Knowing when to step in to help your child if he or she is being picked on or left out of a group is sometimes difficult for parents. Children do need to have some challenges to develop skills. For example, they need to get into arguments to learn how to resolve them, and they need to experience being excluded from groups so they can figure out the skills needed to enter or reenter a group. Even playing with disagreeable peers expands kids’ toolbox of social strategies.

There is a point, however, at which we need to step in so our children don’t suffer too much. Discerning when becomes a matter of standing back with your eyes open and then stepping in with a light touch. We can step back without leaving a child entirely alone, and we can step in without getting carried away and interfering too much.

If children are interacting and a snag becomes apparent, a first step might be to simply point out the troublesome interaction. If that’s not enough, you can ask the children what they think would remedy the situation. While you’re asking, you might make yourself more visible.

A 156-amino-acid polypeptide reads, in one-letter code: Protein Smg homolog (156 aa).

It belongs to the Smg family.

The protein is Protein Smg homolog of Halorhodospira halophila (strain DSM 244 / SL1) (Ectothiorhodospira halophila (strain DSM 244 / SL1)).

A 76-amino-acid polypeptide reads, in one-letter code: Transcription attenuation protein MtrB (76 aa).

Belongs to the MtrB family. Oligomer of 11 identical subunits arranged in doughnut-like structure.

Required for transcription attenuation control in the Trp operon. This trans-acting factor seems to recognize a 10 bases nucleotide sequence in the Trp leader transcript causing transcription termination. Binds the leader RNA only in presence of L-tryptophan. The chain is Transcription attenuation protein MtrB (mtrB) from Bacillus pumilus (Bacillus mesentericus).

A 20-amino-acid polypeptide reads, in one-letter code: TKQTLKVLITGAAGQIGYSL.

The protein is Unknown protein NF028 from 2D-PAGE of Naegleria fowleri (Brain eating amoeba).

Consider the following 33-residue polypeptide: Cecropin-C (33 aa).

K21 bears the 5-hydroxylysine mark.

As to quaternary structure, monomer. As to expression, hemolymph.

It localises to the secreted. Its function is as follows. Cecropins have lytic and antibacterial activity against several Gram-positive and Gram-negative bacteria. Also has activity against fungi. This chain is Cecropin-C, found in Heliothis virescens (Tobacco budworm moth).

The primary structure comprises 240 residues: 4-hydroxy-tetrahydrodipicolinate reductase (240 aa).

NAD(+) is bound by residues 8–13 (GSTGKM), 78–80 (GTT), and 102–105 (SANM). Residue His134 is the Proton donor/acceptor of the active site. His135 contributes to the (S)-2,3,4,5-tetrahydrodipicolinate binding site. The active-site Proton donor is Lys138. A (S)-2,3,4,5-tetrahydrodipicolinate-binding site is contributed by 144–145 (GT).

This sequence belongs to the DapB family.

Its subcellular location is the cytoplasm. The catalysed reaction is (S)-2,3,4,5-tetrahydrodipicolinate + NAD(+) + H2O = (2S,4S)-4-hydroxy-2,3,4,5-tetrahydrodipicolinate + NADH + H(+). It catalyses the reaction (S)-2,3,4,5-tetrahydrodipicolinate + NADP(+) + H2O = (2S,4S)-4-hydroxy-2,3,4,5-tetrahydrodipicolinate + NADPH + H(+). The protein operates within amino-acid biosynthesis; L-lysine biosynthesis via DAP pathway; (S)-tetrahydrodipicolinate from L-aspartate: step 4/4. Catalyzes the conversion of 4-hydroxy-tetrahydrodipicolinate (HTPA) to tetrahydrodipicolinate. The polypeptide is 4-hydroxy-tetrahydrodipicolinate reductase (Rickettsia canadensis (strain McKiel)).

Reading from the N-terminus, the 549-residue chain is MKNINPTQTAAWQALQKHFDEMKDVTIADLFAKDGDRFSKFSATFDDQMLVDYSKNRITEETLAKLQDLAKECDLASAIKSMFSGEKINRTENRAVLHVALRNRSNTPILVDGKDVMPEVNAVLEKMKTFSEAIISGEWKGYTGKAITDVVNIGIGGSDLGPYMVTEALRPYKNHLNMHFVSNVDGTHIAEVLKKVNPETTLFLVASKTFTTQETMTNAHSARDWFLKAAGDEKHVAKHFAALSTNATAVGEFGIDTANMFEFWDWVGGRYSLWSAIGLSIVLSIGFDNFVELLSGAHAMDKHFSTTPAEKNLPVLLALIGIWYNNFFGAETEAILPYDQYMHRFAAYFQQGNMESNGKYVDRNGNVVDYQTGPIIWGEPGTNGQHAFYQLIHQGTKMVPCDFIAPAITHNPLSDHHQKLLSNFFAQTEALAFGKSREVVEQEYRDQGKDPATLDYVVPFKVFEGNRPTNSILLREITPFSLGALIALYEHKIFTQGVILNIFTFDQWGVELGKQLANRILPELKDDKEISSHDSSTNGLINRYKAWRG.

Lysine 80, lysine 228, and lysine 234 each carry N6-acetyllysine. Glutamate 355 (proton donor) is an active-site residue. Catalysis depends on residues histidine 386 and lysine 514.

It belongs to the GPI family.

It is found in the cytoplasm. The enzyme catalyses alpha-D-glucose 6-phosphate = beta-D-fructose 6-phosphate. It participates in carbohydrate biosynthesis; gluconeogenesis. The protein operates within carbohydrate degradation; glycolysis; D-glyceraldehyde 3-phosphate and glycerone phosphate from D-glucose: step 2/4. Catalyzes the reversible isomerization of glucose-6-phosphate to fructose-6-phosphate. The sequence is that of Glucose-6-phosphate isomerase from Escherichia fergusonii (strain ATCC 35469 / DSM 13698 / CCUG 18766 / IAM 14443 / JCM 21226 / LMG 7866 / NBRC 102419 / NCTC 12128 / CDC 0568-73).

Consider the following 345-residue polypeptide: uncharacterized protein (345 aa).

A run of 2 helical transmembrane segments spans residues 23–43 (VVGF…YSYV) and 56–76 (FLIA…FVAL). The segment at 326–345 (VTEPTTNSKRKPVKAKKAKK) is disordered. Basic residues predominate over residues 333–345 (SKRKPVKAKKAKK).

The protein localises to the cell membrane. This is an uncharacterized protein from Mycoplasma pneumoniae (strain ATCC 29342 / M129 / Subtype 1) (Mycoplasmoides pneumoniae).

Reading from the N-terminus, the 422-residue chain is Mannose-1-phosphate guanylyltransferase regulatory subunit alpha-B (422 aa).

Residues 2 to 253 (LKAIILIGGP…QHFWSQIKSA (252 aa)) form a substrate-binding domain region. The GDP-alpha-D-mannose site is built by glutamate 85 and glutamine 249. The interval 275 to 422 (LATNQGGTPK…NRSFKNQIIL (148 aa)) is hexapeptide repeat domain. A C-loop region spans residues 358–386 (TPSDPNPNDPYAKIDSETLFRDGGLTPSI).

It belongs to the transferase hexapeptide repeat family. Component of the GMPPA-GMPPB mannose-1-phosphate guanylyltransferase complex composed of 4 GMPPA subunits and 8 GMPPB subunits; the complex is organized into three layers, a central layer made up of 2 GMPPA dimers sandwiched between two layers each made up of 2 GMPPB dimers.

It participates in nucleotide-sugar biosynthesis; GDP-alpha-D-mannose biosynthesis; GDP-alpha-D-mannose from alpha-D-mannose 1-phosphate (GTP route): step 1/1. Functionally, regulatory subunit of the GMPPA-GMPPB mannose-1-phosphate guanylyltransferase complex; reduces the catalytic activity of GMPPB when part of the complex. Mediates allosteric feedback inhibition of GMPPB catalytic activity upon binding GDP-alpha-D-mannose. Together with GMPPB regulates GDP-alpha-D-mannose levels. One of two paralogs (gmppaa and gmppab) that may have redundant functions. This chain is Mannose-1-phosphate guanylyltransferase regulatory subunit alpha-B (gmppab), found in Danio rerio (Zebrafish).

If you need to step in further yet, you can ask another question or make an observation: “What’s going on?” “It looks like that hurt,” or “It looks like Billy is enjoying this game more than Johnny is.” You can also state your basic foundational values, such as: “Everyone gets a turn,” “Name calling isn’t OK,” or “Everyone has to be safe if we are going to play this.”

Should that not have the desired effect, the next step would be to fully step in. That might mean separating a bully from his target or joining in the game that is being played. A parent’s presence in and of itself will typically change the dynamics of whatever interaction is going on.

Many times your children will be able to work things out on their own. When they need your help, you can be there to gradually step in.